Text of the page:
LOS ANGELES (AP) — Los Angeles County supervisors have voted unanimously to require the posting of health board ratings on thousands of food trucks.
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Tuesday’s vote gives county health inspectors the authority to conduct surprise visits to the trucks twice a year and give them A, B or C ratings, the same as they do with brick-and-mortar restaurants. The grades must be posted prominently on the vehicles.
The ordinance will take effect in 30 days.
Food truckers have said they look forward to the new rules, believing they will give people more confidence in the cleanliness of their operations.
“I’m itching to get our grades on our trucks and quiet the skeptics that think we’re somehow unregulated,” Matt Geller, chief executive officer of the Southern California Mobile Food Vendors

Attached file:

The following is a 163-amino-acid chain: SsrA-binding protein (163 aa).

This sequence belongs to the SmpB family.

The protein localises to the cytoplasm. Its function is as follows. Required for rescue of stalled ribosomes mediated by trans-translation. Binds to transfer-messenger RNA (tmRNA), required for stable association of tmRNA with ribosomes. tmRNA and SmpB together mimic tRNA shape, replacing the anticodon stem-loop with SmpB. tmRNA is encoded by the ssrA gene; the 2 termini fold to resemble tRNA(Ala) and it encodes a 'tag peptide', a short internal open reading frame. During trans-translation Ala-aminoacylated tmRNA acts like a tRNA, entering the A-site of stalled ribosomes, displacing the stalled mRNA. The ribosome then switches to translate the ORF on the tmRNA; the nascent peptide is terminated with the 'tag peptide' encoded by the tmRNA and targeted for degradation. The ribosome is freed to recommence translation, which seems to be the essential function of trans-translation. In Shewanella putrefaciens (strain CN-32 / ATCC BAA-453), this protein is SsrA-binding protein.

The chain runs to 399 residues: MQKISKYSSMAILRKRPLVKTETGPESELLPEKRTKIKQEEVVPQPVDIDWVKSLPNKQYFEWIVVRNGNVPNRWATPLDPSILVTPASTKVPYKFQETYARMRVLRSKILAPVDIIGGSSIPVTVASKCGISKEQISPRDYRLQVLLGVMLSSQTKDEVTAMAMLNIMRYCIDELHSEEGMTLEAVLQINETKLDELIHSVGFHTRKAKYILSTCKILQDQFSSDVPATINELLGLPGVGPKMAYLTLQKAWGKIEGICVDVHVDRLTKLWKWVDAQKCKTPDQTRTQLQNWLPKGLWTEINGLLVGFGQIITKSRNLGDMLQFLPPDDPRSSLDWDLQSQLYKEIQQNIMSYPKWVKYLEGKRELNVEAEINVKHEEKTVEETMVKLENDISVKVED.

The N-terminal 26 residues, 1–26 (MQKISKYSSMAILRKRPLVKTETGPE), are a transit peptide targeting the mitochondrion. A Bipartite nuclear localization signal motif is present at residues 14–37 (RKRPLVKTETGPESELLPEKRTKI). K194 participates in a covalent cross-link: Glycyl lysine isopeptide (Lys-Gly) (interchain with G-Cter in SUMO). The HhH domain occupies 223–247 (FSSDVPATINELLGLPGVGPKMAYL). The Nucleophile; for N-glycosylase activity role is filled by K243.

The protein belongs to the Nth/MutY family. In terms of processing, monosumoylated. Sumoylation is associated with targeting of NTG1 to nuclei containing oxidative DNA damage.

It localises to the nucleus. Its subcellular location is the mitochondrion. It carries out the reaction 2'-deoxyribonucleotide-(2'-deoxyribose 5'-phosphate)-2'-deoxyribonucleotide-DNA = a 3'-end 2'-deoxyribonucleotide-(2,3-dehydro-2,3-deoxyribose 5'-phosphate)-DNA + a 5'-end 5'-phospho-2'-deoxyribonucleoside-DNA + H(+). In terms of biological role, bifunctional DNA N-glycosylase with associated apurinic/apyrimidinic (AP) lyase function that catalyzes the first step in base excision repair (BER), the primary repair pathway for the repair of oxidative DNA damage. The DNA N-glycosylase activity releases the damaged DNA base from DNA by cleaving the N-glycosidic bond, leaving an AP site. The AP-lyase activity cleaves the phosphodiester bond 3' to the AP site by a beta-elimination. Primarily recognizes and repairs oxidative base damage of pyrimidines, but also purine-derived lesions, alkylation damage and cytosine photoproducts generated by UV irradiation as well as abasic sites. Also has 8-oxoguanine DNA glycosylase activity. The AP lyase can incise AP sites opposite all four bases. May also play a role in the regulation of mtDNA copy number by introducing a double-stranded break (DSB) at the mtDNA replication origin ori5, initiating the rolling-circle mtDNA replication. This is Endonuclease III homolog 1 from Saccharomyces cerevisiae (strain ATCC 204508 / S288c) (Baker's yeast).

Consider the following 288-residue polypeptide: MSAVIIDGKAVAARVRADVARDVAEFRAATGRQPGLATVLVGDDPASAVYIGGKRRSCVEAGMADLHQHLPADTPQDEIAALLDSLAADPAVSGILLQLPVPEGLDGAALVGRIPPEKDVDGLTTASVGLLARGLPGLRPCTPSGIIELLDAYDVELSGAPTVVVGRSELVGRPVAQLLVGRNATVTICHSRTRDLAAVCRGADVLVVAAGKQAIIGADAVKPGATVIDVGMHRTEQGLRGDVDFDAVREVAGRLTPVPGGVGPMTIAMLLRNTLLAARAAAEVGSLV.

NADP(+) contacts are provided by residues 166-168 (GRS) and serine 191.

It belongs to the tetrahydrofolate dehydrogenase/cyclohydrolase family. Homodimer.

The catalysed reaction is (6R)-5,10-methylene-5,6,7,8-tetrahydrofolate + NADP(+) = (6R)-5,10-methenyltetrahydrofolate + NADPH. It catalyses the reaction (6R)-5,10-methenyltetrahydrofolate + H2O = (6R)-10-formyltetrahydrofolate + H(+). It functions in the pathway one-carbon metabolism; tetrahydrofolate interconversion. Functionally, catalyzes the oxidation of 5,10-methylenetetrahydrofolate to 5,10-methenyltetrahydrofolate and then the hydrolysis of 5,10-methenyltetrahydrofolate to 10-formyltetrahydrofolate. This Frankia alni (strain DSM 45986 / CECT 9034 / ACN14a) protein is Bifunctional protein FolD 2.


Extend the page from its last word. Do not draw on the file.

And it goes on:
Association, has said.
Food trucks are already supposed to be inspected twice a year, once at the commissary where they are parked for cleaning and once in the field.
But they don’t receive letter grades, and county health inspectors have said it’s sometimes hard to locate them in the field. Under the new law, they’ll have to provide schedules.
Dr. Jonathan Fielding, head of the Los Angeles County Health Department, said the explosive popularity of the trucks led officials to push for the new regulations.
More than 4,000 food trucks, selling everything from spicy Korean-barbecue tacos to sweet crepes to vegetarian hot dogs, are licensed to operate in the county. They will be subject to the
inspections, as will thousands of pushcarts and other smaller chow wagons.
Fielding has said the new regulation won’t result in an increase in fees for the trucks for at least the first year.
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